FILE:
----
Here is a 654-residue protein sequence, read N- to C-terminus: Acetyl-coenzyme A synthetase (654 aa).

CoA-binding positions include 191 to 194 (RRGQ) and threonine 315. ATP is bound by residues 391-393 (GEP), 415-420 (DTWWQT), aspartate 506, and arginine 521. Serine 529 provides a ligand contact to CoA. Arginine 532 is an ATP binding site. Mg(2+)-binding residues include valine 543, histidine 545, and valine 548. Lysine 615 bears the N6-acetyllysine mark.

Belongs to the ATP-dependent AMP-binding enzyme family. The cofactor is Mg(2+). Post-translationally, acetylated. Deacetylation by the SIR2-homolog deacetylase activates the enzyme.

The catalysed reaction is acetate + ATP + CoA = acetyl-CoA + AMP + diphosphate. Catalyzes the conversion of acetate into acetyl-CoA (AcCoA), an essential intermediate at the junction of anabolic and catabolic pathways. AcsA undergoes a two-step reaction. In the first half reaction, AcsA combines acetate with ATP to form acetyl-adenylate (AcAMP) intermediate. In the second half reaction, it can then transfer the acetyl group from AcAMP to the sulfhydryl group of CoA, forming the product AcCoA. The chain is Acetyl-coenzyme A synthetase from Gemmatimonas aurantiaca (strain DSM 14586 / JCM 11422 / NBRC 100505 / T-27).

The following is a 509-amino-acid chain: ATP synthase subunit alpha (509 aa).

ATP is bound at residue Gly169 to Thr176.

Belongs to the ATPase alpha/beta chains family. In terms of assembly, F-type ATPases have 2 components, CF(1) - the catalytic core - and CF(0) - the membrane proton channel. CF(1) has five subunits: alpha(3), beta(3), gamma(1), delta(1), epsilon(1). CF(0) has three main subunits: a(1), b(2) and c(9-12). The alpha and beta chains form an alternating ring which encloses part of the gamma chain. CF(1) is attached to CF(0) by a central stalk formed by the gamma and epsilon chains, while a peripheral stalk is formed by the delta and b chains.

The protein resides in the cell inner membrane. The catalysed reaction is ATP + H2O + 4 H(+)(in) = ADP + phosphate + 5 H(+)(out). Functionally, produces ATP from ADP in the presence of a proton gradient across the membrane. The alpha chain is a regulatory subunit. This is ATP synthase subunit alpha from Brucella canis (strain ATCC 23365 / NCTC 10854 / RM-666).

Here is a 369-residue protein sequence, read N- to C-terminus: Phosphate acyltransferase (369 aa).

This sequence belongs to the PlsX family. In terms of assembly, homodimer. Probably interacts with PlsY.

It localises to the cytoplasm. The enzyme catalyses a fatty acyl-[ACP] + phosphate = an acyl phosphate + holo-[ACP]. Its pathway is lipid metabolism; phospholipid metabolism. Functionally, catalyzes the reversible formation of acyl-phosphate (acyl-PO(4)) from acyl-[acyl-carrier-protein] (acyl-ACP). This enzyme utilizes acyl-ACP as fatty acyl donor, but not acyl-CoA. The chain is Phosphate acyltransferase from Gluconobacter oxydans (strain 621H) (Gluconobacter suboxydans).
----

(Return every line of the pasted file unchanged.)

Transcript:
Here is a 654-residue protein sequence, read N- to C-terminus: Acetyl-coenzyme A synthetase (654 aa).

CoA-binding positions include 191 to 194 (RRGQ) and threonine 315. ATP is bound by residues 391-393 (GEP), 415-420 (DTWWQT), aspartate 506, and arginine 521. Serine 529 provides a ligand contact to CoA. Arginine 532 is an ATP binding site. Mg(2+)-binding residues include valine 543, histidine 545, and valine 548. Lysine 615 bears the N6-acetyllysine mark.

Belongs to the ATP-dependent AMP-binding enzyme family. The cofactor is Mg(2+). Post-translationally, acetylated. Deacetylation by the SIR2-homolog deacetylase activates the enzyme.

The catalysed reaction is acetate + ATP + CoA = acetyl-CoA + AMP + diphosphate. Catalyzes the conversion of acetate into acetyl-CoA (AcCoA), an essential intermediate at the junction of anabolic and catabolic pathways. AcsA undergoes a two-step reaction. In the first half reaction, AcsA combines acetate with ATP to form acetyl-adenylate (AcAMP) intermediate. In the second half reaction, it can then transfer the acetyl group from AcAMP to the sulfhydryl group of CoA, forming the product AcCoA. The chain is Acetyl-coenzyme A synthetase from Gemmatimonas aurantiaca (strain DSM 14586 / JCM 11422 / NBRC 100505 / T-27).

The following is a 509-amino-acid chain: ATP synthase subunit alpha (509 aa).

ATP is bound at residue Gly169 to Thr176.

Belongs to the ATPase alpha/beta chains family. In terms of assembly, F-type ATPases have 2 components, CF(1) - the catalytic core - and CF(0) - the membrane proton channel. CF(1) has five subunits: alpha(3), beta(3), gamma(1), delta(1), epsilon(1). CF(0) has three main subunits: a(1), b(2) and c(9-12). The alpha and beta chains form an alternating ring which encloses part of the gamma chain. CF(1) is attached to CF(0) by a central stalk formed by the gamma and epsilon chains, while a peripheral stalk is formed by the delta and b chains.

The protein resides in the cell inner membrane. The catalysed reaction is ATP + H2O + 4 H(+)(in) = ADP + phosphate + 5 H(+)(out). Functionally, produces ATP from ADP in the presence of a proton gradient across the membrane. The alpha chain is a regulatory subunit. This is ATP synthase subunit alpha from Brucella canis (strain ATCC 23365 / NCTC 10854 / RM-666).

Here is a 369-residue protein sequence, read N- to C-terminus: Phosphate acyltransferase (369 aa).

This sequence belongs to the PlsX family. In terms of assembly, homodimer. Probably interacts with PlsY.

It localises to the cytoplasm. The enzyme catalyses a fatty acyl-[ACP] + phosphate = an acyl phosphate + holo-[ACP]. Its pathway is lipid metabolism; phospholipid metabolism. Functionally, catalyzes the reversible formation of acyl-phosphate (acyl-PO(4)) from acyl-[acyl-carrier-protein] (acyl-ACP). This enzyme utilizes acyl-ACP as fatty acyl donor, but not acyl-CoA. The chain is Phosphate acyltransferase from Gluconobacter oxydans (strain 621H) (Gluconobacter suboxydans).